The toughest question on a job application can be pretty short. Have you ever been convicted of a felony? For job seekers with criminal records, checking that box can make all the difference in landing an interview with a prospective employer. Now, lawmakers are reviving a years-long effort to “ban the box” by prohibiting employers from asking about criminal convictions on an initial job application. Even as crime has become a flash point between Republicans and Democrats, Senate Bill 96 is one idea that has rallied bipartisan support.
A national conversation about criminal justice reform and employing convicted criminals is making its way back to New Mexico. After an unsuccessful attempt to pass legislation that would prohibit asking applicants about past criminal convictions, Sen. Bill O’Neill, D-Albuquerque, brought the discussion to an interim legislative committee on Tuesday. O’Neill and Rep. Alonzo Baldonado, R-Los Lunas, fielded questions and concerns from the committee. Rep. Rick Little, R-Chaparral, said he was concerned about the hiring of teachers and faculty who might be working with children. He cited the recent Albuquerque Public School scandal involving a former deputy superintendent.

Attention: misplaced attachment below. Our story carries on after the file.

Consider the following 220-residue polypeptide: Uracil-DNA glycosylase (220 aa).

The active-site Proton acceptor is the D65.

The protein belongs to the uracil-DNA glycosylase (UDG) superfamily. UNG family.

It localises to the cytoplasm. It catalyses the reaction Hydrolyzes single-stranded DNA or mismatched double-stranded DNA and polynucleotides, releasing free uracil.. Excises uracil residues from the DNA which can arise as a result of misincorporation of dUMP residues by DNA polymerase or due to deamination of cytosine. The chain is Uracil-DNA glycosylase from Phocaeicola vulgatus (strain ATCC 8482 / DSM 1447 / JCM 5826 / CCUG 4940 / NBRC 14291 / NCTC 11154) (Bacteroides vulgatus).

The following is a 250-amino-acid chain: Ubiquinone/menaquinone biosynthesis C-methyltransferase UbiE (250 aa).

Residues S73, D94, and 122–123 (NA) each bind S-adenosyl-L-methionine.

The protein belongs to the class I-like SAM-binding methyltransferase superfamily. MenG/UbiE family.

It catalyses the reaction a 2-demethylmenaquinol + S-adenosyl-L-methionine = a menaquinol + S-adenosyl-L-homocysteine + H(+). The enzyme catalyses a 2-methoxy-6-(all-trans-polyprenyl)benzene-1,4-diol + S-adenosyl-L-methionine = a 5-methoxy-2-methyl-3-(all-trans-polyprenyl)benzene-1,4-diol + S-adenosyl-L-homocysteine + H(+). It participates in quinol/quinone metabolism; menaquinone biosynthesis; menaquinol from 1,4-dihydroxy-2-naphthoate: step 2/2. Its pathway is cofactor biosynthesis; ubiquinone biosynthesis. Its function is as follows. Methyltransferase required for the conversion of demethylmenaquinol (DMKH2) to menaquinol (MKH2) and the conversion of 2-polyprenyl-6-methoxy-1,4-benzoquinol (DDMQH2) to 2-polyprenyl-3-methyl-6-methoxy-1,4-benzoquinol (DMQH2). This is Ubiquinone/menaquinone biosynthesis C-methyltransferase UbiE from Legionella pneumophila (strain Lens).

Senator Tom Udall was one of 27 U.S. Senators, all members of the Democratic caucus, who signed onto a letter asking President Barack Obama to stop federal agencies and federal contractors from asking about felony convictions on job applications. The effort known as “ban the box” is designed to let those with criminal records get job interviews and perhaps gain employment. During the job interview, supporters of the proposal say, employers would be able to ask the prospective employee about their criminal record. “People who have served their time deserve a fair shot at rebuilding their lives — and one of the first steps to ending recidivism and getting back on your feet is holding down a job,” Udall said in a statement to New Mexico Political Report. “This is about promoting fair hiring practices that help ensure people with a record are not discriminated against as they attempt to make a positive contribution to their families and communities.”